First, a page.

The Shuswap Aboriginal band (tribe) welcomes everyone to the Quaaout (pronounced kwa- out) Resort. Hear the Legends, Feel the Spirit! Enter the world of the First Nations people, a chance to learn their ancient traditions, taste the food, and enjoy their native music. As they say, “Retreat from the daily grind to a natural sanctuary where your worries float away on gentle breezes.” Nestled along the shores of the little Shuswap Lake, visitors enjoy a 2,400’ beach, all-inclusive activities, and native interpretive areas including teepees and a kekuli (traditional winter pit house). Ernie Philip, a full-blooded Canadian Shuswap Indian walks around the resort in his full native regalia. He entertains us in the dining room with an ancient drum ceremony, and invites us to ask questions about his people. Join Ernie’s fascinating guided tours as he tells the legends of the past and explains their history. The cornish hen and salmon filet are each wrapped in clay and cooked in the oven. When the waiter brings the large hardened clay ball to the table, we watched him crack it with a heavy wooden mallet to uncover our meal. Quaaout means “Where the sun’s rays first touch the water.” Visit the sweat lodge, the First Nations Aboriginal people’s sacred place. It acts in the same manner as a sauna but has more heat. Ernie says, “You will feel good and come out on Cloud 9.” Inside the sweat lodge, the Aboriginal people pray and ask forgiveness.

Although you may not have heard of Campbell River, their magazine 72 Things To Do In Campbell River has activities for everyone. Campbell River offers one of the few opportunities in the world to snorkel in a river with thousands of salmon around you. Float down the Campbell River about 2-3 feet above the salmon while they make their way up the river to spawn. Another eco-adventure tour takes us along the Inside Passage to see bears, eagles, deer, wolves, dolphins, sea lions, and seals as they play in the wilderness. Travel 50 mph in a 24’ Zodiac, a boat that can get close to shore. The Whale Watching Tour spots pods of 10-100 Orcas during the 45-minute trip. Because of their unusual currents and tides, the Shoot the Rapids Tour travels through narrow gaps channels between islands. The Arron Rapids, just north of the town of Campbell River, takes you across 10’ standing waves and bubbling whitewater. There are also guided fishing boats, sunset cruises, horseback riding, biking, helicopter/ plane sightseeing tours, and kayaking.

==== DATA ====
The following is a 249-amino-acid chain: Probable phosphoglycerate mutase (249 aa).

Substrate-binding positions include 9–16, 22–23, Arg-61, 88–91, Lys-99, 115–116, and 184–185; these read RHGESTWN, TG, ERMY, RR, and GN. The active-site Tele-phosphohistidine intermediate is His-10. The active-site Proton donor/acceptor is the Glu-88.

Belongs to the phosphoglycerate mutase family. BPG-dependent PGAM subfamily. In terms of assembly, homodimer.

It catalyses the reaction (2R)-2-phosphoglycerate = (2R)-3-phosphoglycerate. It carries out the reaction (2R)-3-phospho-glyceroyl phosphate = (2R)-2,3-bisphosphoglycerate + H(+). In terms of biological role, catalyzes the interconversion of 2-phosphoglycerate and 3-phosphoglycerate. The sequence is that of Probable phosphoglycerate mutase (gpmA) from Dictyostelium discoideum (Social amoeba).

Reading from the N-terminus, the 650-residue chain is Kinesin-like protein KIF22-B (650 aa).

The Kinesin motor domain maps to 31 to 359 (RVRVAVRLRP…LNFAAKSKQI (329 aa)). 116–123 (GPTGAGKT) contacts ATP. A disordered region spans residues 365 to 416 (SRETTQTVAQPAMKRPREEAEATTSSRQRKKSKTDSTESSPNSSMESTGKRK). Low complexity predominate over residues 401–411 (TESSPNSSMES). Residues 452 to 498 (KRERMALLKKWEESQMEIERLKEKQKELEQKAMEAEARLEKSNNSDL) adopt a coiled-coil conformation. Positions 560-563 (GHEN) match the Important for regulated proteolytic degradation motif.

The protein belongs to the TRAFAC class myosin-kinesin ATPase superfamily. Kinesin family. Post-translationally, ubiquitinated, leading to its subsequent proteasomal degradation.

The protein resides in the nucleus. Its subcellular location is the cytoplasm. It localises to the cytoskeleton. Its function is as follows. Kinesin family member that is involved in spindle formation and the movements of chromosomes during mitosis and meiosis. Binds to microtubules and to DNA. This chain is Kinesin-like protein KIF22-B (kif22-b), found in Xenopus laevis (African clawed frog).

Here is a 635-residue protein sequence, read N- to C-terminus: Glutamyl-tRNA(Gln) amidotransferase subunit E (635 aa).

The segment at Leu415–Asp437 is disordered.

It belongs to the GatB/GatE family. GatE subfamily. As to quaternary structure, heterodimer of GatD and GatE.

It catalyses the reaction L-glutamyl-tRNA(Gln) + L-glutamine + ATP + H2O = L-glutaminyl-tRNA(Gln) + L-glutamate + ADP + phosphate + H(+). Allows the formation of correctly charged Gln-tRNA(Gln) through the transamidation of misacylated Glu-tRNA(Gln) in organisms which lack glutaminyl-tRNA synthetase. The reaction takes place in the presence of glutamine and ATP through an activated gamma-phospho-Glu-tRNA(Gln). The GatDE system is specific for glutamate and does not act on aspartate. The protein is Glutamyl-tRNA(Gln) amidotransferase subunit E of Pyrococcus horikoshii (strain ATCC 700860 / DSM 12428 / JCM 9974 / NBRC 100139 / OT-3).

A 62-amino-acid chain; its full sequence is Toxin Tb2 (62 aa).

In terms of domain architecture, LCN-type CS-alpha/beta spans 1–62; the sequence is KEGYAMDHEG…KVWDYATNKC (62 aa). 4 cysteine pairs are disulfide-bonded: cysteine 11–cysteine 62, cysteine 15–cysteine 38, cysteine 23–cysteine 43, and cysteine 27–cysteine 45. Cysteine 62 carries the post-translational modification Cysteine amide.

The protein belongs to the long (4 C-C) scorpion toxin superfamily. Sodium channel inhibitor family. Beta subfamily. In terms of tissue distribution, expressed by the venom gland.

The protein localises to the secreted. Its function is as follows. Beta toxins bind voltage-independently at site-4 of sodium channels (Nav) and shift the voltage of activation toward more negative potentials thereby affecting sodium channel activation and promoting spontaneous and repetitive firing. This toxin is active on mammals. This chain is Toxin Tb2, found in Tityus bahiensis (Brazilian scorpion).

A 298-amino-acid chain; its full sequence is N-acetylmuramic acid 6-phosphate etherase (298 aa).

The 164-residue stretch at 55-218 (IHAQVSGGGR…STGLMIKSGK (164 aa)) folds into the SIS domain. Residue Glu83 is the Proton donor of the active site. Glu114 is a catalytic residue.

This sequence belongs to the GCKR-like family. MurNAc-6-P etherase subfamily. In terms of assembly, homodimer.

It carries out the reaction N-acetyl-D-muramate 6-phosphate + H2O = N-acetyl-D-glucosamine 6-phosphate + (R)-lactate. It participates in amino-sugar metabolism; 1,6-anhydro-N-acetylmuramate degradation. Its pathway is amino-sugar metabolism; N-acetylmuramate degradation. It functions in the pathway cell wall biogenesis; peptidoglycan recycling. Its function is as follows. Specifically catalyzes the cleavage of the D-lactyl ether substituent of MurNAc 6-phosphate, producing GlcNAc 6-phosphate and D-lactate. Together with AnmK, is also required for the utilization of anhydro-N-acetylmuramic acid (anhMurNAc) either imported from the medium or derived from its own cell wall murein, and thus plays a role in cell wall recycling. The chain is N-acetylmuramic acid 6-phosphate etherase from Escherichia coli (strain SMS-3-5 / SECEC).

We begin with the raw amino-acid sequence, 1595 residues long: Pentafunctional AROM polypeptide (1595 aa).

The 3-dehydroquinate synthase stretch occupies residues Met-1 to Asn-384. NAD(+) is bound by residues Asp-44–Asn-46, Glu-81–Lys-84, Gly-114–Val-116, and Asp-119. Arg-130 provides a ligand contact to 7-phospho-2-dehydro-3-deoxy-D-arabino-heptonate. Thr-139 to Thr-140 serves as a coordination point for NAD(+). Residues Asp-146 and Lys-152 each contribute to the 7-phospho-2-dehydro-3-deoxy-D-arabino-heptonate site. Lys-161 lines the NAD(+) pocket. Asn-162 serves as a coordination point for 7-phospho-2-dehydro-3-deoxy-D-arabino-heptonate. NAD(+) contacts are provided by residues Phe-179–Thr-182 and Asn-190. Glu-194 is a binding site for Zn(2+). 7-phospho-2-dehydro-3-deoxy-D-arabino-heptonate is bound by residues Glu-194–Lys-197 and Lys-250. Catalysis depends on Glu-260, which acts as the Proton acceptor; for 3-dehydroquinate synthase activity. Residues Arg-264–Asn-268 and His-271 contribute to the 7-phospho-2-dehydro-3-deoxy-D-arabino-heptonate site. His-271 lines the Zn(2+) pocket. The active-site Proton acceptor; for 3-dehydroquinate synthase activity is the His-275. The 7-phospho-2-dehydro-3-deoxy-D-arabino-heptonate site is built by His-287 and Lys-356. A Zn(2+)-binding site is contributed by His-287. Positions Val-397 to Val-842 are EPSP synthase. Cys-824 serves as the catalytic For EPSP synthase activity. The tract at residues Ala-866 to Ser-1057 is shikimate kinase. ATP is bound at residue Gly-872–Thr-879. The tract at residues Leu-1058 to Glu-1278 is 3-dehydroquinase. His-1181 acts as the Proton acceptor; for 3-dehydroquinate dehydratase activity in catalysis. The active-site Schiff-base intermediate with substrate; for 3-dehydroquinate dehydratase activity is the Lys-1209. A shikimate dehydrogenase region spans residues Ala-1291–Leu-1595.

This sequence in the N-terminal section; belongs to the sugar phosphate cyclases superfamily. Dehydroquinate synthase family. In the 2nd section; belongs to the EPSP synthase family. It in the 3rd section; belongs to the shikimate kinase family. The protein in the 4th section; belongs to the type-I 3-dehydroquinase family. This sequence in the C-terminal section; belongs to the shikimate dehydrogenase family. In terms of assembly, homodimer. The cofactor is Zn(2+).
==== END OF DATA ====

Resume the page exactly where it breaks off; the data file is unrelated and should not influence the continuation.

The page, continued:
Try your luck at traditional Tyee fishing (First Nations Aboriginal word for large salmon) at Campbell River. Tyee fishing is not like any other fishing. It is difficult for one person to catch and land a salmon that weighs over 30 pounds all by himself. The rower guide slips the rowboat into the currents and eddies of the tide pools, allowing the angler to concentrate on the action of his lure. Some people have tried for 10-15 years before finally succeeding.

British Columbia Details

Some of the unique stops along our trip included:

  • Liliget Feast House Restaurant- Vancouver
  • Listel Hotel- Vancouver
  • Fairmont Hotel and Fairmont Airport – Vancouver
  • Fleur de Sel French Country B&B Inn – Mission
  • Painter’s Lodge- Campbell River
  • South Thompson Inn – Kamloops
  • Quaaout Resort- Chase


Tourist Information


Getting There

Air Canada offers the most non-stop flights to Canada from the U.S., South America, Europe, Asia, and the South Pacific.888-247-2262, http://www.aircanada.com/.

Notice: This information is current as of March 2006. It is recommended that you contact the numbers, and/or visit the websites above to determine any changes to the information.